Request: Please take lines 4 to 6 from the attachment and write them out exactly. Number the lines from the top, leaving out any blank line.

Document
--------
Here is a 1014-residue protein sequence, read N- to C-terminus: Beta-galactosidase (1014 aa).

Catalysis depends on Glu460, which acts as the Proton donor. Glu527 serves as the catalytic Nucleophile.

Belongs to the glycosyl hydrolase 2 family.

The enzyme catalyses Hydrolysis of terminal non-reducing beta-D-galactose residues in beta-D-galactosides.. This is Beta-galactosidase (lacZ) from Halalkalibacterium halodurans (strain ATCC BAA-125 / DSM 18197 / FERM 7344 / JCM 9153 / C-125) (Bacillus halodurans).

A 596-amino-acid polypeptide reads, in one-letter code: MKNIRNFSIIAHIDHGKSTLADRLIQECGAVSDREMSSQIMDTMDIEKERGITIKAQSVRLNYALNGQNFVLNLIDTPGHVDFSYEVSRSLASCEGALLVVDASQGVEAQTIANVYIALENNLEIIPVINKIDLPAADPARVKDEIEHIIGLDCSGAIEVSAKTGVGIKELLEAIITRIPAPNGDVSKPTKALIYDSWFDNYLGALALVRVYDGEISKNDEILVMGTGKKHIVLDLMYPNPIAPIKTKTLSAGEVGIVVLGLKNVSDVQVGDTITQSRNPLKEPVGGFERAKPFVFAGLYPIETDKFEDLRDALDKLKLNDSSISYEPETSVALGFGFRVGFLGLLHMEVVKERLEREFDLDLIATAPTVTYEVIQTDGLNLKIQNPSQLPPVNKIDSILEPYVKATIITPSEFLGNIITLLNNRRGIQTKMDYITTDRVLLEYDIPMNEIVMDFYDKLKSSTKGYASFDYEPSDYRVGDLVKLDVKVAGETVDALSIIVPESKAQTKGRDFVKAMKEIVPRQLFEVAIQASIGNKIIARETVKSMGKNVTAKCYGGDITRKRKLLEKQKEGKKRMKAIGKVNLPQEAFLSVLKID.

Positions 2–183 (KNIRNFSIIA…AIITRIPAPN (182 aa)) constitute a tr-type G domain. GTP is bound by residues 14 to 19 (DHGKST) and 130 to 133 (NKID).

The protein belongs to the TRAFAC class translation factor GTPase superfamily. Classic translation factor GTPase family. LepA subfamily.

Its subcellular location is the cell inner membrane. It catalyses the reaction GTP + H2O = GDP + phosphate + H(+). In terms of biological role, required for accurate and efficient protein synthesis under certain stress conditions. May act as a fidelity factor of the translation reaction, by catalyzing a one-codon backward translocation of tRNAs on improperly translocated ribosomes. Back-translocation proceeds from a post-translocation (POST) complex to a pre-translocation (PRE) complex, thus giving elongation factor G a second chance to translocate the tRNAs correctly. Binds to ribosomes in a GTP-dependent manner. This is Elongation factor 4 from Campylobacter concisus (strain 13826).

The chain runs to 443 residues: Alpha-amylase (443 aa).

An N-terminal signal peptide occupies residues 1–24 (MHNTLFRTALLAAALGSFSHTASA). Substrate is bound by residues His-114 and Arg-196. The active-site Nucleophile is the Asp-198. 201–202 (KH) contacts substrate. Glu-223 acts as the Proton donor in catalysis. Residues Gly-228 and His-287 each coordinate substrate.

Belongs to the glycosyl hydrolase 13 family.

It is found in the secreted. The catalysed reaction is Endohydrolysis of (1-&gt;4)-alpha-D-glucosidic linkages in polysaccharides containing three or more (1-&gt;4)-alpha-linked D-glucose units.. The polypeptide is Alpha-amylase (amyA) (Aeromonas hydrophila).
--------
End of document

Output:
The enzyme catalyses Hydrolysis of terminal non-reducing beta-D-galactose residues in beta-D-galactosides.. This is Beta-galactosidase (lacZ) from Halalkalibacterium halodurans (strain ATCC BAA-125 / DSM 18197 / FERM 7344 / JCM 9153 / C-125) (Bacillus halodurans).

A 596-amino-acid polypeptide reads, in one-letter code: MKNIRNFSIIAHIDHGKSTLADRLIQECGAVSDREMSSQIMDTMDIEKERGITIKAQSVRLNYALNGQNFVLNLIDTPGHVDFSYEVSRSLASCEGALLVVDASQGVEAQTIANVYIALENNLEIIPVINKIDLPAADPARVKDEIEHIIGLDCSGAIEVSAKTGVGIKELLEAIITRIPAPNGDVSKPTKALIYDSWFDNYLGALALVRVYDGEISKNDEILVMGTGKKHIVLDLMYPNPIAPIKTKTLSAGEVGIVVLGLKNVSDVQVGDTITQSRNPLKEPVGGFERAKPFVFAGLYPIETDKFEDLRDALDKLKLNDSSISYEPETSVALGFGFRVGFLGLLHMEVVKERLEREFDLDLIATAPTVTYEVIQTDGLNLKIQNPSQLPPVNKIDSILEPYVKATIITPSEFLGNIITLLNNRRGIQTKMDYITTDRVLLEYDIPMNEIVMDFYDKLKSSTKGYASFDYEPSDYRVGDLVKLDVKVAGETVDALSIIVPESKAQTKGRDFVKAMKEIVPRQLFEVAIQASIGNKIIARETVKSMGKNVTAKCYGGDITRKRKLLEKQKEGKKRMKAIGKVNLPQEAFLSVLKID.

Positions 2–183 (KNIRNFSIIA…AIITRIPAPN (182 aa)) constitute a tr-type G domain. GTP is bound by residues 14 to 19 (DHGKST) and 130 to 133 (NKID).